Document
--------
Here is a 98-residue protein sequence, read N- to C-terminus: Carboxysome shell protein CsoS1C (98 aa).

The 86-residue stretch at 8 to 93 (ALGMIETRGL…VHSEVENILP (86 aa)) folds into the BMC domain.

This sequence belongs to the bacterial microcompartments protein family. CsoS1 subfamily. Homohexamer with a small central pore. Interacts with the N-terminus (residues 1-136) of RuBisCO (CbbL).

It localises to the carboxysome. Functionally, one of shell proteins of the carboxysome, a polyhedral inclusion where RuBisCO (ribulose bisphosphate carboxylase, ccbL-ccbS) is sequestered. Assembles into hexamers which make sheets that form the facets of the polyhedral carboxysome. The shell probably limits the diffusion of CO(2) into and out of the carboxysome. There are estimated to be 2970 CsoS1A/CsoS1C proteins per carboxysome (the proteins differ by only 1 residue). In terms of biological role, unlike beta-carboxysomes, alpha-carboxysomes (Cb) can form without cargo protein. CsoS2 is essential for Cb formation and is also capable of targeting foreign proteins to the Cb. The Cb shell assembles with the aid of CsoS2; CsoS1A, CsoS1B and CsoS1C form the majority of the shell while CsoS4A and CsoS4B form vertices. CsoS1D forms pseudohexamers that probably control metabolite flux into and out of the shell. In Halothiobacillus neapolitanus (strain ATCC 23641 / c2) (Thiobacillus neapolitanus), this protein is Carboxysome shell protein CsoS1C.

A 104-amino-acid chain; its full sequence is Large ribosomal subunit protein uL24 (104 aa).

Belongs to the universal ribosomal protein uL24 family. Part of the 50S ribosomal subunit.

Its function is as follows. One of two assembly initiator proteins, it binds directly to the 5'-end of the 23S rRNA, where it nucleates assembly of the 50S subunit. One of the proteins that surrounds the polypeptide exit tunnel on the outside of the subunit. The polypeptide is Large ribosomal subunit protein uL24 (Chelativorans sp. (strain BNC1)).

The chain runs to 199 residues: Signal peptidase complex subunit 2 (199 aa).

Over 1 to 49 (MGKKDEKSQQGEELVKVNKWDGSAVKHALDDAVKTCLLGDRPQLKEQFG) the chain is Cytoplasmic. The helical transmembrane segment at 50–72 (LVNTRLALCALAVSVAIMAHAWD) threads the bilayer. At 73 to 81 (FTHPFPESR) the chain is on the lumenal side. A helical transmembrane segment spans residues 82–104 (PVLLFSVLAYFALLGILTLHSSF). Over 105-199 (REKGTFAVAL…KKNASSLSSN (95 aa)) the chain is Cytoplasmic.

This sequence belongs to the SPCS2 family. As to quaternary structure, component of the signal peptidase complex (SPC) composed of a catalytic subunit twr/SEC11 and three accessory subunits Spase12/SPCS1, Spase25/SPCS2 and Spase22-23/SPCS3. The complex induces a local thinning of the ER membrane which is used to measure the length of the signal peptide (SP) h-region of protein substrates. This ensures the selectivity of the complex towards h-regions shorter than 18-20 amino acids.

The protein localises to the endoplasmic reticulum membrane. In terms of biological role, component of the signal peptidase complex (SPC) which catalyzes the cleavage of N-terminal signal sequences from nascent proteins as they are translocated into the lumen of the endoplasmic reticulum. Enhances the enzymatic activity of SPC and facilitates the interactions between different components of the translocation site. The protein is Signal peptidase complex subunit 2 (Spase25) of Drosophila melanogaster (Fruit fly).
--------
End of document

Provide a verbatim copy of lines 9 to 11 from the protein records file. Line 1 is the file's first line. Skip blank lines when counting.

Over 1 to 49 (MGKKDEKSQQGEELVKVNKWDGSAVKHALDDAVKTCLLGDRPQLKEQFG) the chain is Cytoplasmic. The helical transmembrane segment at 50–72 (LVNTRLALCALAVSVAIMAHAWD) threads the bilayer. At 73 to 81 (FTHPFPESR) the chain is on the lumenal side. A helical transmembrane segment spans residues 82–104 (PVLLFSVLAYFALLGILTLHSSF). Over 105-199 (REKGTFAVAL…KKNASSLSSN (95 aa)) the chain is Cytoplasmic.

This sequence belongs to the SPCS2 family. As to quaternary structure, component of the signal peptidase complex (SPC) composed of a catalytic subunit twr/SEC11 and three accessory subunits Spase12/SPCS1, Spase25/SPCS2 and Spase22-23/SPCS3. The complex induces a local thinning of the ER membrane which is used to measure the length of the signal peptide (SP) h-region of protein substrates. This ensures the selectivity of the complex towards h-regions shorter than 18-20 amino acids.

The protein localises to the endoplasmic reticulum membrane. In terms of biological role, component of the signal peptidase complex (SPC) which catalyzes the cleavage of N-terminal signal sequences from nascent proteins as they are translocated into the lumen of the endoplasmic reticulum. Enhances the enzymatic activity of SPC and facilitates the interactions between different components of the translocation site. The protein is Signal peptidase complex subunit 2 (Spase25) of Drosophila melanogaster (Fruit fly).